To really appreciate the power of social media it helps to have a basic understanding of how social networks operate. Connected – the book (and their website) offers an excellent overview of the power that social networks have to influence and change behaviours. Two of the key terms explored and explained are:

Contagion – what flows across ties (germs, money, violence, fashions, organs, happiness, obesity, etc.)

Connection – who is connected to whom (ties to family, friends, co-workers, etc.

Image from Connected – The Book

For non-profit organizations, social media is way to leverage social networks to spread information, gain support, elicit funding and connect with stakeholders including clients and potential champions for their cause.


One of the challenges non-profit organizations face when it come to the use of social media is around integrating it into existing communication and engagement strategies. One way to address this challenge is take a close look at the existing strategies and see if there is a fit or a need. Approaching social media in this way, I believe, helps avoid a focus on “tools” and keeps the discussion grounding in values, vision and strategy, where it belongs.

I’m not suggesting that the tools aren’t important. I believe tools reshape how we live, work and in the case of social media tools, the way we relate and connect to others. However, jumping in and using new tools without a basic understanding of how they work is rarely the best way to go.

First Steps

When beginning to look at the possibility of using social media, revisiting the agencies values, vision and existing communication, engagement, knowledge management and information sharing strategies is the first step. In some ways it offers a great excuse to revisit these often neglected areas. Once that has been done the next step is looking for tools that fit and that can be used in alignment with the agencies needs and wants.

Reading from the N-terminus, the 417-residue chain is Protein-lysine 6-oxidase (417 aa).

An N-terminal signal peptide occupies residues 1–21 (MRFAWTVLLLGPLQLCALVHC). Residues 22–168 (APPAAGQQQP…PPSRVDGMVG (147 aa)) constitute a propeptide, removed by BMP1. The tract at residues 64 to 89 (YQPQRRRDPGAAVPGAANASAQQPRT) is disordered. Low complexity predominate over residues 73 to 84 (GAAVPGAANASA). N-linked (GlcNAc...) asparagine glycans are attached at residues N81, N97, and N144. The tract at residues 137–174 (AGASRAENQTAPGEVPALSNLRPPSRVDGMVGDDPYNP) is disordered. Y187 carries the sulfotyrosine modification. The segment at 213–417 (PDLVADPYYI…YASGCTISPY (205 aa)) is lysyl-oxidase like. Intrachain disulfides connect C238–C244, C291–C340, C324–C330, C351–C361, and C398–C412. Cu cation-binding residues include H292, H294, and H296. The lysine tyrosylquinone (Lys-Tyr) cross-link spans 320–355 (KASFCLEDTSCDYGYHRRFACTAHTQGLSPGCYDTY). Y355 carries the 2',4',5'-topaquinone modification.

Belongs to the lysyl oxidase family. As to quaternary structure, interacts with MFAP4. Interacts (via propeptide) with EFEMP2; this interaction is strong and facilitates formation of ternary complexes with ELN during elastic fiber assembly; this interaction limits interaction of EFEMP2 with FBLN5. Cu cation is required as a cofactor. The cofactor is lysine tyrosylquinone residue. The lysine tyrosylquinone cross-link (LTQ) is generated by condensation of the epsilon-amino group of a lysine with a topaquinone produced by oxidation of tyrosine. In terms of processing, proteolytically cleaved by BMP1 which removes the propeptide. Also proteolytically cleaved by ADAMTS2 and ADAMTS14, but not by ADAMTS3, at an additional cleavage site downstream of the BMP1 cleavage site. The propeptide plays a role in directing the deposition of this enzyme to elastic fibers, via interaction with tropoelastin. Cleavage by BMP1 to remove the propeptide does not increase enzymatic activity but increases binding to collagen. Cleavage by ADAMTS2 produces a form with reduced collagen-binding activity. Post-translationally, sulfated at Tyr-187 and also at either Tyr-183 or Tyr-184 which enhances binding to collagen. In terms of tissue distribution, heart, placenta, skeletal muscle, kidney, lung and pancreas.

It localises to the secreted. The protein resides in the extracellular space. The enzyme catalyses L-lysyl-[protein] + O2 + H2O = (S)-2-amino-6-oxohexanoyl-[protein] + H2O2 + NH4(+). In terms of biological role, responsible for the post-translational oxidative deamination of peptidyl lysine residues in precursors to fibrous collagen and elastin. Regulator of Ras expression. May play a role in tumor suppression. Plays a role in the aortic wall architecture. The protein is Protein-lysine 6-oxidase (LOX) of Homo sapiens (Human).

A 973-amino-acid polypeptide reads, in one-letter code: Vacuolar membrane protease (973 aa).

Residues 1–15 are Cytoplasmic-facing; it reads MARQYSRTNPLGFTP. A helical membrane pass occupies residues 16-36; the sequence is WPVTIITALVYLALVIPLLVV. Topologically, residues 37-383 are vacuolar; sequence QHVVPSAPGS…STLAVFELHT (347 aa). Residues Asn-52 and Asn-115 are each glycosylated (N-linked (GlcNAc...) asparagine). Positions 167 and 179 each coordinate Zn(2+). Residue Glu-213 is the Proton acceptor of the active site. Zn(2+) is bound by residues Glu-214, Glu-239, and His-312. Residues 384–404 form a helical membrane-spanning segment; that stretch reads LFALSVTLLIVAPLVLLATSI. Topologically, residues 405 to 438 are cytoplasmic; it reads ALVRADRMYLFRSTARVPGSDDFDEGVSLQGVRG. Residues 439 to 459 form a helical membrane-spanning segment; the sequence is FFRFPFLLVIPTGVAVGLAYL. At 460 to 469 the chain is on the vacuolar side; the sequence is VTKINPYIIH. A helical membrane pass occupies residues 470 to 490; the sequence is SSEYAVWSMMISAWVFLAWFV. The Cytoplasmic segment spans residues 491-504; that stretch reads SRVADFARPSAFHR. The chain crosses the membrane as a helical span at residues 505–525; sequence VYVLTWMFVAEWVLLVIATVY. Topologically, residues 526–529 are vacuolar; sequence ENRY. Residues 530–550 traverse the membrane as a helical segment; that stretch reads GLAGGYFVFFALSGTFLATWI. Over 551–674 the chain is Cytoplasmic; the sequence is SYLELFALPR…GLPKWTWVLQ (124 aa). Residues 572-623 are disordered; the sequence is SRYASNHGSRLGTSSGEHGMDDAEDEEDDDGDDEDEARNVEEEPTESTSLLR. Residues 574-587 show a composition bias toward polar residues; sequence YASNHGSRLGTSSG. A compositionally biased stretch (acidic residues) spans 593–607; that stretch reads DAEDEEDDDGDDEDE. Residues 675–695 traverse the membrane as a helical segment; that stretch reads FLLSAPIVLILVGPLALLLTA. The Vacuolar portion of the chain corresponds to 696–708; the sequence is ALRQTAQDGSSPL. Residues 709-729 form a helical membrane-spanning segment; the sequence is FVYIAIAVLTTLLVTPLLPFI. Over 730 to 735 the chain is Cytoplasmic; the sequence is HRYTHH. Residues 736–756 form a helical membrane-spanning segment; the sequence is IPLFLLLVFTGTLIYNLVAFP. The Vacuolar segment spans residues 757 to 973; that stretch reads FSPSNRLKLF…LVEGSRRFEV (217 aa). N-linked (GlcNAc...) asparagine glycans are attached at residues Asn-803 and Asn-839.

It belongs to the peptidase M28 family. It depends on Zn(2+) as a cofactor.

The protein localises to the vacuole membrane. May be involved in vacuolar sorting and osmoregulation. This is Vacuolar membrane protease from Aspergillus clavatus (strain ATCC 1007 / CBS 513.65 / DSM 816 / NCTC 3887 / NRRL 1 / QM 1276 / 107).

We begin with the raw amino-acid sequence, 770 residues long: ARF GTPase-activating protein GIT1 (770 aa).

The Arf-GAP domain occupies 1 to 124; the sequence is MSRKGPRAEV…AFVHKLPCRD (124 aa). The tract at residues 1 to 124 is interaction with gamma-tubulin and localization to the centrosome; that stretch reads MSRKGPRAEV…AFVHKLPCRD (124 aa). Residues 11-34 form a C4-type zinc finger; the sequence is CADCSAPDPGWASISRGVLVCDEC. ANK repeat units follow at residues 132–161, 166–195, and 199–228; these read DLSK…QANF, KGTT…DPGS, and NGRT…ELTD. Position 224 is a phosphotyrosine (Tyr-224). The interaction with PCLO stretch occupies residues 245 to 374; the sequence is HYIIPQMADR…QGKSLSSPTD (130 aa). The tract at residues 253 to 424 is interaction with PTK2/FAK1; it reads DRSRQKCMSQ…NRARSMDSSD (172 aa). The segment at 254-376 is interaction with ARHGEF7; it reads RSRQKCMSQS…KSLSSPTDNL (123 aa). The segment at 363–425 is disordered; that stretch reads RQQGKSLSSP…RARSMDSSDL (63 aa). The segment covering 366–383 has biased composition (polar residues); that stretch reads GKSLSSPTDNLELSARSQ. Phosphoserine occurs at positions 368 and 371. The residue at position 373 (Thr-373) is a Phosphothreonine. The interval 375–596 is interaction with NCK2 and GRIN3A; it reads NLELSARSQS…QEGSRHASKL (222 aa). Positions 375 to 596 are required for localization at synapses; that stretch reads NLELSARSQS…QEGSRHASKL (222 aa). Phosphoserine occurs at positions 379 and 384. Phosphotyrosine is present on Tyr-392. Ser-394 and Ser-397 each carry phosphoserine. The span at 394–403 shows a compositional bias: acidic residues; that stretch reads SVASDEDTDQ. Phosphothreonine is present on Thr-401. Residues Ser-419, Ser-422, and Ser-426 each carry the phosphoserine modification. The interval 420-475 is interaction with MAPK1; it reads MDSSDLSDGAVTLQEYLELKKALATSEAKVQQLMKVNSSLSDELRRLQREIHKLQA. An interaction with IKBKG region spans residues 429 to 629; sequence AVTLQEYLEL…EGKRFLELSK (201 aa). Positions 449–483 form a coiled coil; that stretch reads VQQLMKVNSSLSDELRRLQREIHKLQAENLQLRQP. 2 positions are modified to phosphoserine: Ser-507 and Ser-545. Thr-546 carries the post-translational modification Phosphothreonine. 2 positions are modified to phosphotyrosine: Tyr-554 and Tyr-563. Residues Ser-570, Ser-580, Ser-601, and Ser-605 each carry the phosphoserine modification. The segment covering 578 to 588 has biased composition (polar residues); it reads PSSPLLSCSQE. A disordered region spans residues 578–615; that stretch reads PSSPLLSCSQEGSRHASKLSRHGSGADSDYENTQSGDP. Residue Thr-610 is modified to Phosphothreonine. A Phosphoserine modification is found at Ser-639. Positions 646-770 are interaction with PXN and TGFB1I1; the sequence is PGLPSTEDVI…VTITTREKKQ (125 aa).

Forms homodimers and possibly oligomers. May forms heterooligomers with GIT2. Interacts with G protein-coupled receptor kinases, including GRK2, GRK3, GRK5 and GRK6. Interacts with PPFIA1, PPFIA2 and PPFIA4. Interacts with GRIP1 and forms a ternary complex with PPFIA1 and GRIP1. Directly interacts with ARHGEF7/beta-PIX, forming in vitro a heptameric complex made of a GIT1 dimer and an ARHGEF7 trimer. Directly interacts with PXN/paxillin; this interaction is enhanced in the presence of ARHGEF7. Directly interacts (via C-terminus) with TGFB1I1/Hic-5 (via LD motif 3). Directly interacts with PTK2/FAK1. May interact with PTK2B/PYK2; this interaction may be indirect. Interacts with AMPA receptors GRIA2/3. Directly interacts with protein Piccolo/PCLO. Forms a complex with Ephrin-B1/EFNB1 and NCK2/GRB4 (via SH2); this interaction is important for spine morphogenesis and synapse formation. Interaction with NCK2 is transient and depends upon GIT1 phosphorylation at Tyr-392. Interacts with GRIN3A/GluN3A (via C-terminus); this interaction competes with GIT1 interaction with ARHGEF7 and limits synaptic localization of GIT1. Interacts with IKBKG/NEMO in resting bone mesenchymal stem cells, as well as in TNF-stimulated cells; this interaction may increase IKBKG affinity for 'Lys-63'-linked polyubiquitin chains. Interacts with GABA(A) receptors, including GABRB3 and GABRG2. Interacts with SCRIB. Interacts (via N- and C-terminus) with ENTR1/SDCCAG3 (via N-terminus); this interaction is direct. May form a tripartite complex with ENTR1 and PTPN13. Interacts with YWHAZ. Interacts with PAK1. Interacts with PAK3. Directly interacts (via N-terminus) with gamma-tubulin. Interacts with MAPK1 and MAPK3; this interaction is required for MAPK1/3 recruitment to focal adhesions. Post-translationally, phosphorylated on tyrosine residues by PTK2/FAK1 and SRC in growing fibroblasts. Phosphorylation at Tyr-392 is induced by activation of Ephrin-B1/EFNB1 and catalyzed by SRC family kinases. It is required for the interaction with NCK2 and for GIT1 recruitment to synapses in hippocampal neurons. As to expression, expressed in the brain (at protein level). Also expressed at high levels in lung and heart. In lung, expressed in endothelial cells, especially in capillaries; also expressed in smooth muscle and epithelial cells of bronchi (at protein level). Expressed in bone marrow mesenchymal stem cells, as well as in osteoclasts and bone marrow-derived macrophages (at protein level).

In some cases agencies find that what makes most sense is to go where their stakeholders are. For example, with Facebook’s reach approaching 50% of the Canadian population and over 500 million worldwide it is probably going to be a tool of choice. It’s a space that you probably want to be in because it’s where you will find many of your supporters, clients and other stakeholders. Entering into the Facebook space with a clear idea of how you want your organizations presence to be perceive and what your want to accomplish will save wasted hours down the road.

Local Example

Just looking at Chilliwack and Facebook as an example, close to 30% of adults of working age and living within a 16km radius of the city centre have Facebook accounts. What this means is that if you are non-profit organization operating to promote a cause in the Chilliwack area many of your current and potential supporters are already using Facebook. This then becomes an opportunity for you to connect with these folks in a space that they are already in. You go to them rather than expending time and energy getting them to come to you.

But again, just because they are there doesn’t mean you should just jump in and crash the party. You don’t need an invite to join Facebook or even to create your own branded Facebook page but to be welcome you should think about how you can join that space in a way that adds value.

Think of it like going to a dinner party at someone’s house. You might want to bring something, contribute, know the cultural norms of the hosts and other guests, dress appropriately, etc. If you do that people at the party will probably “like” you. It’s the same on Facebook and on other social media platforms like Twitter and LinkedIn.

Are you part of a non-profit organization thinking about adding social media to your community engagement and communication strategy? Do you have questions, concerns, sticking points? Post them in comments and we can explore the answers together.